Austin Regnery
Feb 19 · 4 min read

The Medium platform has become one of my favorites for consuming great content that is easily accessible, actionable, and informative. I have learned so much about the Design world from peers across the industry. However, my next article to read discovery process has had a few speed bumps introduced. Everyone here is familiar with the ★ that appears next to the preview of member only stories and it seems like my feed is slowly becoming filled with more of these over time.

I love reading on Medium, but I do not feel like I a missing out on much by not being a member so I get annoyed when I read the preview of a story only to then realize that I can’t actually read the article.

I bet you do, but I am still not paying.

I find the lack of intrusive advertisements on the platform appealing, because it helps keep the aesthetic of Medium clean. No matter how good a product is though, there will still be some nagging features that affect the people using it. Member only stories is one of those things for me. I want to spend more time picking from articles that I can read and not parsing through the noise.

To alleviate my pain point, I decided to write a little extension to do the heavy lifting for me. I am not a developer by trade, so I reached out to my buddy David Sayer on where to start.

This guy is a total boss, and he gave me a some javascript to run in the console to get me started. He encouraged me to pull down his Airbnb Price Per Night Corrector and use it as an example to model off of. It was the #2 Product of the Day on Product Hunt, Lifehacker’s Extension of the Week, and was written up by Forbes and BuzzFeed News. That extension is available on Chrome and Firefox.

First thing I noticed was that Medium’s HTML and CSS was still easy to read through Dev Tools. It uses a fairly consistent class structure which made it easy to parse through.

<div class="js-homeStream">...</div>

I started out by setting up two files in my project and loading them into the Chrome Extensions using Developer mode.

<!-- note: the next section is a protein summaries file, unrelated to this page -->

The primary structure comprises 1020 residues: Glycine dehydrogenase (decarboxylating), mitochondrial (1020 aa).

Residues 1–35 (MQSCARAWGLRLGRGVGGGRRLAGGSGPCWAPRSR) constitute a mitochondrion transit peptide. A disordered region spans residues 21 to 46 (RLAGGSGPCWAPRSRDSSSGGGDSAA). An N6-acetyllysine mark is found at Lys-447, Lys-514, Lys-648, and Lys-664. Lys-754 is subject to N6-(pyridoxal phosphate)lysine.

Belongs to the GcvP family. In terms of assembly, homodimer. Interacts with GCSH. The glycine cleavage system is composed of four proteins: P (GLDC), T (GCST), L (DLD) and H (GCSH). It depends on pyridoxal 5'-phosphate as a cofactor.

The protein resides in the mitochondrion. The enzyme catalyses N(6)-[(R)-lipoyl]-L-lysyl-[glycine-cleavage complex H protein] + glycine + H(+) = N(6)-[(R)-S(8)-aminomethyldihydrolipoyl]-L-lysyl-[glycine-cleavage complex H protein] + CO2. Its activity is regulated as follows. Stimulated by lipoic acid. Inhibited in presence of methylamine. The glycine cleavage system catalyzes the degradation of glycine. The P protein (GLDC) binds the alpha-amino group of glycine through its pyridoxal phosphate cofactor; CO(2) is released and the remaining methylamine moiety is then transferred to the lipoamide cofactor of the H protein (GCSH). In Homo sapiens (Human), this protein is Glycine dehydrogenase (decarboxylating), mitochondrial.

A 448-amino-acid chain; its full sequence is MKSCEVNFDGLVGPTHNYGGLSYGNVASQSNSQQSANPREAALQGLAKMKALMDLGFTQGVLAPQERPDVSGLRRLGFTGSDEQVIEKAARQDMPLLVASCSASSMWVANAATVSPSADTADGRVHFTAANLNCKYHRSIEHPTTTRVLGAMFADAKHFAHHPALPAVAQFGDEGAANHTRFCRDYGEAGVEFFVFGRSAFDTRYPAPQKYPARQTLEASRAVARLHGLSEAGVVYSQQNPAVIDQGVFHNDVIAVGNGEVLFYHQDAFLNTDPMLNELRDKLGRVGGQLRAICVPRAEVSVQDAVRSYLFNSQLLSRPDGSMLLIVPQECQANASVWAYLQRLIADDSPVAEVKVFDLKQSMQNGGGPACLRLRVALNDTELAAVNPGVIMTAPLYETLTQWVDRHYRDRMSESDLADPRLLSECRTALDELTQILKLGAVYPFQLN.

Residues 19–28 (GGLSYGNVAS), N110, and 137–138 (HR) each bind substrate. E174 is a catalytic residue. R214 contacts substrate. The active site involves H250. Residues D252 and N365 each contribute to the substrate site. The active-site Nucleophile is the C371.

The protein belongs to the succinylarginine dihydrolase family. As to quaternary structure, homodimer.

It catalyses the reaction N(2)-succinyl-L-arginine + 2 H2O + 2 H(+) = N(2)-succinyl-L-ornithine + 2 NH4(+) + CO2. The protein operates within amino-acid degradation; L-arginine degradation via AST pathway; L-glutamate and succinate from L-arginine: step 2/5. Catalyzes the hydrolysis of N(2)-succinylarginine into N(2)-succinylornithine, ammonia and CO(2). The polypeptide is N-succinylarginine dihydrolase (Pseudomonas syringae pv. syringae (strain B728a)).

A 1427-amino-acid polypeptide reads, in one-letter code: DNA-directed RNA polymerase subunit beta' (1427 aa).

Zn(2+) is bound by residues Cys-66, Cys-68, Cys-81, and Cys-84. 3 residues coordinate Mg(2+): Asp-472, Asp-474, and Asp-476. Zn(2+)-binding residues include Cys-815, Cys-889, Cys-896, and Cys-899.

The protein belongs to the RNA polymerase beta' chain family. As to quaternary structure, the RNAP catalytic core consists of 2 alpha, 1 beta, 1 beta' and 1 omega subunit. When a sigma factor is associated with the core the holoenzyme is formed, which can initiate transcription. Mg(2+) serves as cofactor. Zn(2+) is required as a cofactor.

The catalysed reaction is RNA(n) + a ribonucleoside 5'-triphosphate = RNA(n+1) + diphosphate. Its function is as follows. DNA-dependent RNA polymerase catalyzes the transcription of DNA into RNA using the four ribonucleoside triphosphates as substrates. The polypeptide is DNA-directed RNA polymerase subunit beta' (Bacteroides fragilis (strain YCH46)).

These things alone remove the big featured article section that is at the top of the page taking precious real estate away from the screen, which I had come to ignore anyway.

But I quickly ran into a problem because my script to find all the starred articles in the body of the page wouldn’t delete them when the page loaded.

This code works like a charm when used in the console, but fails to work when its live in the extension. So I tried playing around with the run time options, but that didn’t work either. 🤔

"run_at": "document_start""run_at": "document_end""run_at": "document_idle"

Next I setup a MutationObserver to monitor DOM changes and react to them accordingly. This dynamically tells me when something in the body of the page changes, now when a specific className is added then I can run my function to remove unwanted objects from the page because I know that they have all been loaded in together.

Digging into the childNoes to find the star-icon-svg

Its not too fancy, and I would really like to make it more robust but for now I will sit back and enjoy the premium free Medium feed.

You can try it out for yourself on Chrome here! Wanna contribute? The code is on my GitHub.

Austin Regnery

Written by

Product Designer transforming an enterprise

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